The supervisory board got new life when a higher court voided the decree. And the election of Zelensky, with strong support in parliament, was a public mandate to fight corruption. That meant the supervisory board remained an obstacle for Parnas and Fruman, and the continuing target of their efforts.
A warning flag was raised in May by Amos Hochstein, a member of the supervisory board and a former Obama administration energy expert.
Hochstein had been worried about efforts by Giuliani, Parnas and Fruman to pressure Naftogaz, according to testimony last month from Fiona Hill, the former National Security Council senior director for Europe and Russia. She testified that Hochstein came to see her in May and said “it had come to his attention that there was a lot of pressure being put on the officials of Naftogaz ... to have other board members put in place, and this seemed to be at the direction of Giuliani … He also mentioned the names of Mr. Parnas and Fruman.”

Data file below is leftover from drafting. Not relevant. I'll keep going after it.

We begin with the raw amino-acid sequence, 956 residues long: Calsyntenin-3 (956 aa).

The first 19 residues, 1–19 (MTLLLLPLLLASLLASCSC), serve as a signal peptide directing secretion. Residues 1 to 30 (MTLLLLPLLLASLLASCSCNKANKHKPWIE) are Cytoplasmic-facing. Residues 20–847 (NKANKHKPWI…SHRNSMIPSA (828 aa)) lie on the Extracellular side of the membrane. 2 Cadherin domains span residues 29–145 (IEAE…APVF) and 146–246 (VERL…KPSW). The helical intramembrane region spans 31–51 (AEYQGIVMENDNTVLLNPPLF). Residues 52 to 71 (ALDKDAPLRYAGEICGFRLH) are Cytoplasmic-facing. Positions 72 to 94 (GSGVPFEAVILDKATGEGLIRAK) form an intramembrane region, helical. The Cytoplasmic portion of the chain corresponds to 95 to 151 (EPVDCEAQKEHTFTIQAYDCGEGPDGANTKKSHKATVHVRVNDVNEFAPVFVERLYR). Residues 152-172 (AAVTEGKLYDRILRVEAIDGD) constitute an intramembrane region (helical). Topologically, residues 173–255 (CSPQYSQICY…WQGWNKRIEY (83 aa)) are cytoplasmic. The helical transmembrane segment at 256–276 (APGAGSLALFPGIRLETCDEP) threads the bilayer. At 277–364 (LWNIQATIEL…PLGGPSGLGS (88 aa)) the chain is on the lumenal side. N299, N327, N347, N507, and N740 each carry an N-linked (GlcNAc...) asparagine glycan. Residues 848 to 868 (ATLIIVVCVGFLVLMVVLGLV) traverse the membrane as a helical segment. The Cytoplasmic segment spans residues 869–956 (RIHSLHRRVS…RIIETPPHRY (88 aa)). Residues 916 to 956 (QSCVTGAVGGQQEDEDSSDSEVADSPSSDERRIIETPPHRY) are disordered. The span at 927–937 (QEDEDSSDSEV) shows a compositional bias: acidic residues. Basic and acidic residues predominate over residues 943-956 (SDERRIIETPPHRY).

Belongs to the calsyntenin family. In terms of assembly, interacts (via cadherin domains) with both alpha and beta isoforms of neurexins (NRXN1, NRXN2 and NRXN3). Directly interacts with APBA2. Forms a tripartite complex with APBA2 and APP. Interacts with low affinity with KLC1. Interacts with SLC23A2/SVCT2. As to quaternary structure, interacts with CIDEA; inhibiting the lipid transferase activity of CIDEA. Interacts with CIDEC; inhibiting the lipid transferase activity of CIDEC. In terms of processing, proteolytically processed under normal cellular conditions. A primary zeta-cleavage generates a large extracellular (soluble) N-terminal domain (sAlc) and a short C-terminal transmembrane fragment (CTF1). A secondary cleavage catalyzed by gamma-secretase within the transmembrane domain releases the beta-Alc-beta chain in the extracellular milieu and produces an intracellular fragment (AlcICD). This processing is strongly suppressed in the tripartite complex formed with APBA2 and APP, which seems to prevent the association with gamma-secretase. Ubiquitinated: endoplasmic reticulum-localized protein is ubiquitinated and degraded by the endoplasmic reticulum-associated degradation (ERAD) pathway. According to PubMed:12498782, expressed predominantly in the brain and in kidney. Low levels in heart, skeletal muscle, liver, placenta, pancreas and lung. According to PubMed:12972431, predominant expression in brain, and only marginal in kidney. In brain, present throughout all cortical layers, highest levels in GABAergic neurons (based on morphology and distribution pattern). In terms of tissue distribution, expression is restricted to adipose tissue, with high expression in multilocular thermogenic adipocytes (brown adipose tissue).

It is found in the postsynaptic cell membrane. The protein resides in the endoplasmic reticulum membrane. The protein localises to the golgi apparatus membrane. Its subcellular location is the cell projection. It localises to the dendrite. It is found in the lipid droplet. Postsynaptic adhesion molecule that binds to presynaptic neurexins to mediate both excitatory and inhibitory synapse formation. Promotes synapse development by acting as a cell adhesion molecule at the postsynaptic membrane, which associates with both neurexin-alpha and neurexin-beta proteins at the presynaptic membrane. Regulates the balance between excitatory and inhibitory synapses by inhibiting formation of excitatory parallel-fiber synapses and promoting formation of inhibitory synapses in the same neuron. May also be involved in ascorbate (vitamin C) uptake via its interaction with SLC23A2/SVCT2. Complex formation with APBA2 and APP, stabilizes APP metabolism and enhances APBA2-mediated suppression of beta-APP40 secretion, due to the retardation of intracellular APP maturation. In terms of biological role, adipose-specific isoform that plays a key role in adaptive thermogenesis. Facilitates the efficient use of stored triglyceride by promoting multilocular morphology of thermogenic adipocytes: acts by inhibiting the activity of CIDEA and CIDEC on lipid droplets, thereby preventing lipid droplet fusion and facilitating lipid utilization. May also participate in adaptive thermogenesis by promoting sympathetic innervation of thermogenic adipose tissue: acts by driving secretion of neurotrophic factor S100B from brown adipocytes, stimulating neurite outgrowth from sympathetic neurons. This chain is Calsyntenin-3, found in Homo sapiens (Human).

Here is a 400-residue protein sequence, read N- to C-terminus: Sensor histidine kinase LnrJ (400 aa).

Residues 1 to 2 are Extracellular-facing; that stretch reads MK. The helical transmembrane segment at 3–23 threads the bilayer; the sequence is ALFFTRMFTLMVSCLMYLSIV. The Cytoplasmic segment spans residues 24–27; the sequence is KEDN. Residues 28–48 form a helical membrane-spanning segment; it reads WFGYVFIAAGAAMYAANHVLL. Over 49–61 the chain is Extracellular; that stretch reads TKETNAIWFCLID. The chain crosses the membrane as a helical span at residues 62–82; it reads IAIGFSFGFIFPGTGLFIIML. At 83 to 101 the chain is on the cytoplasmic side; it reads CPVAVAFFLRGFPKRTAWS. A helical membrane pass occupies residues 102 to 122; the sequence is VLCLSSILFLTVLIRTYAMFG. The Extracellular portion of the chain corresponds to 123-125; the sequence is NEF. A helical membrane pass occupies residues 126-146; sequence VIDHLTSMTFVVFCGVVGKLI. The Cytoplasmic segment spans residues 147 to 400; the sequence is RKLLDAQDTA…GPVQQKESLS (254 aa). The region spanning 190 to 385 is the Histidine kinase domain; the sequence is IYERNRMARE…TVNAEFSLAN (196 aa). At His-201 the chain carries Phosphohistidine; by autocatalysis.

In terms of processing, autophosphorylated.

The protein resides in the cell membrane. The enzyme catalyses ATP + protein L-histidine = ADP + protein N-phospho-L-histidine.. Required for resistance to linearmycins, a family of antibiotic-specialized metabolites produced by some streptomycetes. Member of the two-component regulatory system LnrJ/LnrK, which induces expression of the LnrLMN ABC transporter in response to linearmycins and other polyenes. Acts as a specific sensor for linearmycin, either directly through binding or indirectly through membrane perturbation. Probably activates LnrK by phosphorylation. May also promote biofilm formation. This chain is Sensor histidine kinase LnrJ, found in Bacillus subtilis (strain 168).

A bizarre aspect of Parnas and Fruman’s involvement, Hill testified, was that the two also appeared to have connections with Ukrainians who invested in the Venezuelan energy sector. At that time, Hill said, Russia was “signaling very strongly that they wanted to somehow make some very strange swap agreement between Venezuela and Ukraine” — evidently, that Russia would recognize American interests in controlling Caracas if the United States would do the same for Russia in Kyiv. Hill said she rushed to Moscow to quash this idea.
In seeking to alter the board’s composition, Giuliani’s associates had a perhaps unwitting ally in Energy Secretary Rick Perry, a member of the so-called three amigos who were trying to implement the Trump-Giuliani agenda for Ukraine.